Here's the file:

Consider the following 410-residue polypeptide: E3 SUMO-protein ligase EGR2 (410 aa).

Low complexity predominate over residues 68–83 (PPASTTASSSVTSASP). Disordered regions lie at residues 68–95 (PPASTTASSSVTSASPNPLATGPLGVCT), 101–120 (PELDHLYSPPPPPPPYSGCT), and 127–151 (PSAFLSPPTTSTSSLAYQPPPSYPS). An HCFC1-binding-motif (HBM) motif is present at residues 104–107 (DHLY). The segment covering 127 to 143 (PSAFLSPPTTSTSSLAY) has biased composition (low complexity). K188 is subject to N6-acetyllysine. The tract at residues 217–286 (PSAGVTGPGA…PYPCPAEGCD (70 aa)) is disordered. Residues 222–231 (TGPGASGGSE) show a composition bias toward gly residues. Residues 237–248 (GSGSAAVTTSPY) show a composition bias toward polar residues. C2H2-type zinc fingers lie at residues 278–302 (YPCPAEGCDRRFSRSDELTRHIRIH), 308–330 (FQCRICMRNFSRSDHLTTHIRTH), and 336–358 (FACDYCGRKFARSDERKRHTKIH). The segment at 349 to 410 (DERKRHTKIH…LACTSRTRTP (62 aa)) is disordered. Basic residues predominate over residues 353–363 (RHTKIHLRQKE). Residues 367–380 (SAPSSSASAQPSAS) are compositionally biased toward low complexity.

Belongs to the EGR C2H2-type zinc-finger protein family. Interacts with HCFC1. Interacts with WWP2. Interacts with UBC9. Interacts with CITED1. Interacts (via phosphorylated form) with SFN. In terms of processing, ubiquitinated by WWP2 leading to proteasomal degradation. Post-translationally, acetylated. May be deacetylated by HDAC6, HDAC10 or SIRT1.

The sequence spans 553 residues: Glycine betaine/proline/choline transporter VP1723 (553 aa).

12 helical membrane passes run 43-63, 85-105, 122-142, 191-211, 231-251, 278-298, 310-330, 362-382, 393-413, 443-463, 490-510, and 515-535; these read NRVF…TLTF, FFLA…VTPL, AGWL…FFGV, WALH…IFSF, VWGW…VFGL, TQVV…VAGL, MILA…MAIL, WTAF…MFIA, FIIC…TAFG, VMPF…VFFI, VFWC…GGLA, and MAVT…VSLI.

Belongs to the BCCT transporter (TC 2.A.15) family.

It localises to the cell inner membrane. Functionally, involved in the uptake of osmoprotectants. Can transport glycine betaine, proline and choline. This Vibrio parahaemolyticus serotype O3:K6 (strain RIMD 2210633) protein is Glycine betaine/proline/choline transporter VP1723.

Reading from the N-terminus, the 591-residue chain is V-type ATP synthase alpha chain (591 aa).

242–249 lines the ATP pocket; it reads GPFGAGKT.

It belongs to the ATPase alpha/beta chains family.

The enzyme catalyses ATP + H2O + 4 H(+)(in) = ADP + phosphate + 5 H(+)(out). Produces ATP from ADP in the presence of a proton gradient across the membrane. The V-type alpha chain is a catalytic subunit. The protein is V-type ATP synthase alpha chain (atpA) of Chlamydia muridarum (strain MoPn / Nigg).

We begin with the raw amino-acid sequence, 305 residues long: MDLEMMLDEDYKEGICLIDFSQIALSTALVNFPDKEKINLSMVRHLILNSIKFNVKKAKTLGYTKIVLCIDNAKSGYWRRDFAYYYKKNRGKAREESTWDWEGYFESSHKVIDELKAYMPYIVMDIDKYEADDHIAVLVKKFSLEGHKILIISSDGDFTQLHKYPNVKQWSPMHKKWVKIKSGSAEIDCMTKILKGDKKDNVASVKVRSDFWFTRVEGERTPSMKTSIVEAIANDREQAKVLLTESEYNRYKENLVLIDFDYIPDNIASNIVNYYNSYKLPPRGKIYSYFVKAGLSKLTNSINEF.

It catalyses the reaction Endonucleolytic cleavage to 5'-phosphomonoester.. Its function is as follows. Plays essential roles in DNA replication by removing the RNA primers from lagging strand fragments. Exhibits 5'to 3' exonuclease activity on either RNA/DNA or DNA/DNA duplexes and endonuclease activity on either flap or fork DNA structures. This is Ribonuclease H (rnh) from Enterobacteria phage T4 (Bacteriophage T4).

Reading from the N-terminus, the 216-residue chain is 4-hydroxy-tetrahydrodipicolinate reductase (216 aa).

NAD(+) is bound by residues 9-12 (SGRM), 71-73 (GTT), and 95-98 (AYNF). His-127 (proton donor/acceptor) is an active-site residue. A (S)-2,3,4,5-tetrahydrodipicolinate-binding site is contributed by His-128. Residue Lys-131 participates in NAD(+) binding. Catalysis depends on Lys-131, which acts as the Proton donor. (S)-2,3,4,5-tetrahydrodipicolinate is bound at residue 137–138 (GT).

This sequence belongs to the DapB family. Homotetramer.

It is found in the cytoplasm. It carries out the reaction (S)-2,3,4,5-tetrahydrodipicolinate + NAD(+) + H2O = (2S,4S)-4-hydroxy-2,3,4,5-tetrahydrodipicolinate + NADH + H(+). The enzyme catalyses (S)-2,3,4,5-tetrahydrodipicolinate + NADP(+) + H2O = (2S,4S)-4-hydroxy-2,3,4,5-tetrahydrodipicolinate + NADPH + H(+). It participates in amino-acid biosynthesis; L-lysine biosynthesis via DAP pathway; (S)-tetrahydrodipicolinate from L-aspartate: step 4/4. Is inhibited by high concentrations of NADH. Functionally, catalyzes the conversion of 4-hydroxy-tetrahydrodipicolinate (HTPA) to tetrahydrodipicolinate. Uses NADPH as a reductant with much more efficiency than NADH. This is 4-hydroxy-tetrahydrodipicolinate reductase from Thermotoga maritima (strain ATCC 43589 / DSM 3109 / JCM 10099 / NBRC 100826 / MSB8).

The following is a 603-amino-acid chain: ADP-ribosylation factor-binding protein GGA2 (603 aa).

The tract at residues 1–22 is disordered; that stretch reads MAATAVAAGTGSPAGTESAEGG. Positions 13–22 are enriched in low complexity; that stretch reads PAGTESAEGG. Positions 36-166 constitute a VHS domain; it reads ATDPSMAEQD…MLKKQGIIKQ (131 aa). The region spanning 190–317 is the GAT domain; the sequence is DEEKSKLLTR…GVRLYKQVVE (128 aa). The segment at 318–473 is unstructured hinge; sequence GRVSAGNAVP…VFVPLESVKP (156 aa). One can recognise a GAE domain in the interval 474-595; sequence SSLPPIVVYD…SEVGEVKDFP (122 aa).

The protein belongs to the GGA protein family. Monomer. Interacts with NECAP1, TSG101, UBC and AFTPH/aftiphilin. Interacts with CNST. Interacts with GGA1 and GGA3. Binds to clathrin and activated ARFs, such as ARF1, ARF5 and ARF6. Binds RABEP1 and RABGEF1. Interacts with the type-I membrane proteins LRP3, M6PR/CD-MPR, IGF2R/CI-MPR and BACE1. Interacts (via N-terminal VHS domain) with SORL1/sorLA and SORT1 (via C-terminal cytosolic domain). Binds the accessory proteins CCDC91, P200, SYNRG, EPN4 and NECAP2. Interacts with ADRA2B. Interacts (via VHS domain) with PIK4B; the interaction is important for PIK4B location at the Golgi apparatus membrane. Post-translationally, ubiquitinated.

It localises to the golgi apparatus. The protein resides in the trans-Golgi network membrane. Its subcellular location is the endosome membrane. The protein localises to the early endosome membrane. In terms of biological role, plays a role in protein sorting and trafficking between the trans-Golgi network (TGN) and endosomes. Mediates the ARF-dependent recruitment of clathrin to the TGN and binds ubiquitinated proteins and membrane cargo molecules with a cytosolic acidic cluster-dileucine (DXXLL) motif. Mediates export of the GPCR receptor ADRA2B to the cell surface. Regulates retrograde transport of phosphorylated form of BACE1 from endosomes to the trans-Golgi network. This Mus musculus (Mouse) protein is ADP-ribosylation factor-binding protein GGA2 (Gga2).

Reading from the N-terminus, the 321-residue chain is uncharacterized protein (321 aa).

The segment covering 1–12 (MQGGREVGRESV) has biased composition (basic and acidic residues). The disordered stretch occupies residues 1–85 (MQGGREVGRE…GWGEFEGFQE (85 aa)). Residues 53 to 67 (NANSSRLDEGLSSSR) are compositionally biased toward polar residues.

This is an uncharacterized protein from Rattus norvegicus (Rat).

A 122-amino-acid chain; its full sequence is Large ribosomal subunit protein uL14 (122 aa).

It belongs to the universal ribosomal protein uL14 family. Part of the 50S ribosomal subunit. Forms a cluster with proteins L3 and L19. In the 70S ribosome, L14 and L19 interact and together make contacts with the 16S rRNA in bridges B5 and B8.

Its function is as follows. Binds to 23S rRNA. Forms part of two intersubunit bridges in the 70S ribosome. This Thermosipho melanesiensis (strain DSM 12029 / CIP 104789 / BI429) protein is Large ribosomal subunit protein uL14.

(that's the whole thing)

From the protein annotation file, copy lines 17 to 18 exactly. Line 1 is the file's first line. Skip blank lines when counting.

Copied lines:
It is found in the cytoplasm. It carries out the reaction (S)-2,3,4,5-tetrahydrodipicolinate + NAD(+) + H2O = (2S,4S)-4-hydroxy-2,3,4,5-tetrahydrodipicolinate + NADH + H(+). The enzyme catalyses (S)-2,3,4,5-tetrahydrodipicolinate + NADP(+) + H2O = (2S,4S)-4-hydroxy-2,3,4,5-tetrahydrodipicolinate + NADPH + H(+). It participates in amino-acid biosynthesis; L-lysine biosynthesis via DAP pathway; (S)-tetrahydrodipicolinate from L-aspartate: step 4/4. Is inhibited by high concentrations of NADH. Functionally, catalyzes the conversion of 4-hydroxy-tetrahydrodipicolinate (HTPA) to tetrahydrodipicolinate. Uses NADPH as a reductant with much more efficiency than NADH. This is 4-hydroxy-tetrahydrodipicolinate reductase from Thermotoga maritima (strain ATCC 43589 / DSM 3109 / JCM 10099 / NBRC 100826 / MSB8).

The following is a 603-amino-acid chain: ADP-ribosylation factor-binding protein GGA2 (603 aa).